Under the law men and women, who are not spouses, are not allowed to get too close due to the 'khalwat' offence - and punishment is by public caning.
Aceh is the only province in the world's most populous Muslim-majority country that is allowed to implement Islamic Sharia law.
In September, pictures emerged of a woman being caned after she was accused of having sex while unmarried.
Gay sex, gambling and drinking alcohol are all punishable by caning in Aceh which began implementing Sharia law after being granted special autonomy in 2001, an effort by the central government in Jakarta to quell a long-running separatist insurgency.
A flurry of new Islamic laws have been introduced in Aceh in recent years, drawing howls of protest from rights groups.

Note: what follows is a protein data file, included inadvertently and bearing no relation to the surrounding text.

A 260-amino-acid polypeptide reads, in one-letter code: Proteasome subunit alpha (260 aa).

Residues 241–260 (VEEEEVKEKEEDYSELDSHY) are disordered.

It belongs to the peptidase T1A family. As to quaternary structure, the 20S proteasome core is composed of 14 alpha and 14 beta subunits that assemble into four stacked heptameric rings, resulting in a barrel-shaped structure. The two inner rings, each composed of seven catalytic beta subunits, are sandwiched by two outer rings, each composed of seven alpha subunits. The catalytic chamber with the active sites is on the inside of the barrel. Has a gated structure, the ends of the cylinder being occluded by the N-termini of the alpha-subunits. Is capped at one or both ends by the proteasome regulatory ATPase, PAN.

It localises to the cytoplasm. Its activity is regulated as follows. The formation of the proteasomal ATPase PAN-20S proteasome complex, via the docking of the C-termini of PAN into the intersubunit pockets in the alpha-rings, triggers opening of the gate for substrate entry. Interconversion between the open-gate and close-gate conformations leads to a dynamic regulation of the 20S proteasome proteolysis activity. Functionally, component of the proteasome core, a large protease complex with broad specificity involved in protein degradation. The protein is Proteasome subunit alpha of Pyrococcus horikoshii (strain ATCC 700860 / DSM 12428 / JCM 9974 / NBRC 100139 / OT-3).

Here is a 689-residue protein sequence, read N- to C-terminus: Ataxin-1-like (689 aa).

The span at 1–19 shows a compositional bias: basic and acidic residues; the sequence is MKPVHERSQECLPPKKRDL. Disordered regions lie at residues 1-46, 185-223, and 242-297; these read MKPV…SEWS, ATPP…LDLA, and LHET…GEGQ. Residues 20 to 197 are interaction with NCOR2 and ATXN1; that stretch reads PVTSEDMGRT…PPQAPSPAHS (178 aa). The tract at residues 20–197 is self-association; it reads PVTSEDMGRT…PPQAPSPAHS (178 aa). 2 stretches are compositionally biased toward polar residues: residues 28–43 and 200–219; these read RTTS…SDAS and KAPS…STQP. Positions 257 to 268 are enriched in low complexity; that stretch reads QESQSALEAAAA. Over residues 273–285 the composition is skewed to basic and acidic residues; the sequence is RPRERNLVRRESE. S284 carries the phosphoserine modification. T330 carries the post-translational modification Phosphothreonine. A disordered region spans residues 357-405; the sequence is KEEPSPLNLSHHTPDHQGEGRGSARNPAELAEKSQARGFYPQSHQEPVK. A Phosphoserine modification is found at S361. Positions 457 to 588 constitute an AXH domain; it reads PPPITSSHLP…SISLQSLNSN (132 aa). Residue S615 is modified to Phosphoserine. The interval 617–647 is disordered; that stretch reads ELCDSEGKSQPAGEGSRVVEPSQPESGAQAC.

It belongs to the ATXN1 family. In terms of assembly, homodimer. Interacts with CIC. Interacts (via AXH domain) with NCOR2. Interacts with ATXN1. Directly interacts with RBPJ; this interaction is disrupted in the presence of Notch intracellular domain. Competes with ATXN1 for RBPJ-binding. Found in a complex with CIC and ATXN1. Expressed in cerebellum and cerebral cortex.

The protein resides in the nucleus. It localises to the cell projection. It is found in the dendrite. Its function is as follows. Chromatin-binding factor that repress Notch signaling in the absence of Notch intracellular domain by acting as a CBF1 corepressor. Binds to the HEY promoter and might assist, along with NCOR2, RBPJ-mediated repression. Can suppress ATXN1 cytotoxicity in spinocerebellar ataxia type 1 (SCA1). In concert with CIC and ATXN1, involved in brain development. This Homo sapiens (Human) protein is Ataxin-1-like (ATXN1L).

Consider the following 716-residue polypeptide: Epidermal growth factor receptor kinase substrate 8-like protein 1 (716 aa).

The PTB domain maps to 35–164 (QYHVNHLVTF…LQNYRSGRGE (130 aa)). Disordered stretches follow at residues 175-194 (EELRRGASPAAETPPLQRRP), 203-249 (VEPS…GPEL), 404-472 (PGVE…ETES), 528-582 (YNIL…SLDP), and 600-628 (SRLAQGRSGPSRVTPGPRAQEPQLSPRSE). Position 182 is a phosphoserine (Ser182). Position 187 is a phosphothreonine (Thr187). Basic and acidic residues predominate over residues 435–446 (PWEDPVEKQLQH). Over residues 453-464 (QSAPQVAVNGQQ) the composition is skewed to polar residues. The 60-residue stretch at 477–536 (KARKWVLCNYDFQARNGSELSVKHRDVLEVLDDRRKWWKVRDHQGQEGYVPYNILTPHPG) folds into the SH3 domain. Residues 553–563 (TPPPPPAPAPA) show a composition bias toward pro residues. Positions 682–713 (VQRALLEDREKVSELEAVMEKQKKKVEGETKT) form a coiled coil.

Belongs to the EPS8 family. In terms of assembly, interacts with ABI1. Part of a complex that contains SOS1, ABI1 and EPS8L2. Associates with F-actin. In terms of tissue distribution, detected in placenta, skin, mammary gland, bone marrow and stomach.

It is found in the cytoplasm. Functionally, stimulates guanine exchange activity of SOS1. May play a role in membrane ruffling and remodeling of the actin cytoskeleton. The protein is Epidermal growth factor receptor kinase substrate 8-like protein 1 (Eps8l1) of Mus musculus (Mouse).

Earlier this year, Banda Aceh banned women from entertainment venues after 11pm unless they are accompanied by a husband or male family member.
Aceh district has also banned unmarried men and women from riding together on motorbikes.
ISIS reveal 'why we hate you' as they plot to wipe out 'Western women'
1st August 2016
FEMINIST: Islamic State wants to wipe out the 'Western woman' who 'acts like a man'
In the 15th edition of the monthly terror rag, Dabiq, it condemns feminism as an "evil" along with bestiality, porn and marijuana.
It continues to encourage romping with your wives and slaves, however, in a sickening attempt to "drive out" homosexuality.